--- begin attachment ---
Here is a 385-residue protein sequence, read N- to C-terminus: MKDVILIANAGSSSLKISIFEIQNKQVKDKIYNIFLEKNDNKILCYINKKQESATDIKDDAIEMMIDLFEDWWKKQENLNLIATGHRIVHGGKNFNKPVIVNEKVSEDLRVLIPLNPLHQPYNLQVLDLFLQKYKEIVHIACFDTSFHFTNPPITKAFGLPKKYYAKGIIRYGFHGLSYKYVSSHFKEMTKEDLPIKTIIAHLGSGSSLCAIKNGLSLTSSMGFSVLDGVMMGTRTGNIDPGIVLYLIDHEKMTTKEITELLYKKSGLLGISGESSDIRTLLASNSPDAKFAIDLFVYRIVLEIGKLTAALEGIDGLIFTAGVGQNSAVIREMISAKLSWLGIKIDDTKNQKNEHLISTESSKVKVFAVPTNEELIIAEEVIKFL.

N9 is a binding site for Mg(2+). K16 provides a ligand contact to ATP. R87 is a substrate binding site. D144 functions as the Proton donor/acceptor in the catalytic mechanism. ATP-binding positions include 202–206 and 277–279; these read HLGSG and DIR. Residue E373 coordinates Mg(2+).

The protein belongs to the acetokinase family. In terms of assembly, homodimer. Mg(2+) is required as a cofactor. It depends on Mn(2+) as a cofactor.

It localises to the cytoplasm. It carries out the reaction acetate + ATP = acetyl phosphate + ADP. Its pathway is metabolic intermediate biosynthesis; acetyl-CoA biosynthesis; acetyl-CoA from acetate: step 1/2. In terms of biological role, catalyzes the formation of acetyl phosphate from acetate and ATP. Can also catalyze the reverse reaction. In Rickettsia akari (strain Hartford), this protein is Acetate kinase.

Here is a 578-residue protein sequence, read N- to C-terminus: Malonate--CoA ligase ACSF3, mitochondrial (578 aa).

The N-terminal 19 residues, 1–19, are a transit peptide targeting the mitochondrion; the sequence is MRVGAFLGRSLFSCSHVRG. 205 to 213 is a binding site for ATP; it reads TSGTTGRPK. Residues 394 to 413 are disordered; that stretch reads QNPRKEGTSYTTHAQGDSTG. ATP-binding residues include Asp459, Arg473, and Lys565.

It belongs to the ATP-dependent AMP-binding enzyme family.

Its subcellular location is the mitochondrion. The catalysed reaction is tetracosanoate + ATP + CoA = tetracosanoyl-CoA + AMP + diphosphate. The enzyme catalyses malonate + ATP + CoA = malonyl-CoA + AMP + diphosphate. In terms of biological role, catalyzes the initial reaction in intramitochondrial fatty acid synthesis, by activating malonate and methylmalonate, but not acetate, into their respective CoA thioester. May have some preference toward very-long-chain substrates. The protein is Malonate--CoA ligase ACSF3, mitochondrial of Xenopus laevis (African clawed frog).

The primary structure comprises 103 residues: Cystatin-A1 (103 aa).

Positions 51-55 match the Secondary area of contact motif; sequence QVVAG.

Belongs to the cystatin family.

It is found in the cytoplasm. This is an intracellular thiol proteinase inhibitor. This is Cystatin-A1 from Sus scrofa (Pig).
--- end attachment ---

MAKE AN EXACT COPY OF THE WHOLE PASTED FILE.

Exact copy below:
Here is a 385-residue protein sequence, read N- to C-terminus: MKDVILIANAGSSSLKISIFEIQNKQVKDKIYNIFLEKNDNKILCYINKKQESATDIKDDAIEMMIDLFEDWWKKQENLNLIATGHRIVHGGKNFNKPVIVNEKVSEDLRVLIPLNPLHQPYNLQVLDLFLQKYKEIVHIACFDTSFHFTNPPITKAFGLPKKYYAKGIIRYGFHGLSYKYVSSHFKEMTKEDLPIKTIIAHLGSGSSLCAIKNGLSLTSSMGFSVLDGVMMGTRTGNIDPGIVLYLIDHEKMTTKEITELLYKKSGLLGISGESSDIRTLLASNSPDAKFAIDLFVYRIVLEIGKLTAALEGIDGLIFTAGVGQNSAVIREMISAKLSWLGIKIDDTKNQKNEHLISTESSKVKVFAVPTNEELIIAEEVIKFL.

N9 is a binding site for Mg(2+). K16 provides a ligand contact to ATP. R87 is a substrate binding site. D144 functions as the Proton donor/acceptor in the catalytic mechanism. ATP-binding positions include 202–206 and 277–279; these read HLGSG and DIR. Residue E373 coordinates Mg(2+).

The protein belongs to the acetokinase family. In terms of assembly, homodimer. Mg(2+) is required as a cofactor. It depends on Mn(2+) as a cofactor.

It localises to the cytoplasm. It carries out the reaction acetate + ATP = acetyl phosphate + ADP. Its pathway is metabolic intermediate biosynthesis; acetyl-CoA biosynthesis; acetyl-CoA from acetate: step 1/2. In terms of biological role, catalyzes the formation of acetyl phosphate from acetate and ATP. Can also catalyze the reverse reaction. In Rickettsia akari (strain Hartford), this protein is Acetate kinase.

Here is a 578-residue protein sequence, read N- to C-terminus: Malonate--CoA ligase ACSF3, mitochondrial (578 aa).

The N-terminal 19 residues, 1–19, are a transit peptide targeting the mitochondrion; the sequence is MRVGAFLGRSLFSCSHVRG. 205 to 213 is a binding site for ATP; it reads TSGTTGRPK. Residues 394 to 413 are disordered; that stretch reads QNPRKEGTSYTTHAQGDSTG. ATP-binding residues include Asp459, Arg473, and Lys565.

It belongs to the ATP-dependent AMP-binding enzyme family.

Its subcellular location is the mitochondrion. The catalysed reaction is tetracosanoate + ATP + CoA = tetracosanoyl-CoA + AMP + diphosphate. The enzyme catalyses malonate + ATP + CoA = malonyl-CoA + AMP + diphosphate. In terms of biological role, catalyzes the initial reaction in intramitochondrial fatty acid synthesis, by activating malonate and methylmalonate, but not acetate, into their respective CoA thioester. May have some preference toward very-long-chain substrates. The protein is Malonate--CoA ligase ACSF3, mitochondrial of Xenopus laevis (African clawed frog).

The primary structure comprises 103 residues: Cystatin-A1 (103 aa).

Positions 51-55 match the Secondary area of contact motif; sequence QVVAG.

Belongs to the cystatin family.

It is found in the cytoplasm. This is an intracellular thiol proteinase inhibitor. This is Cystatin-A1 from Sus scrofa (Pig).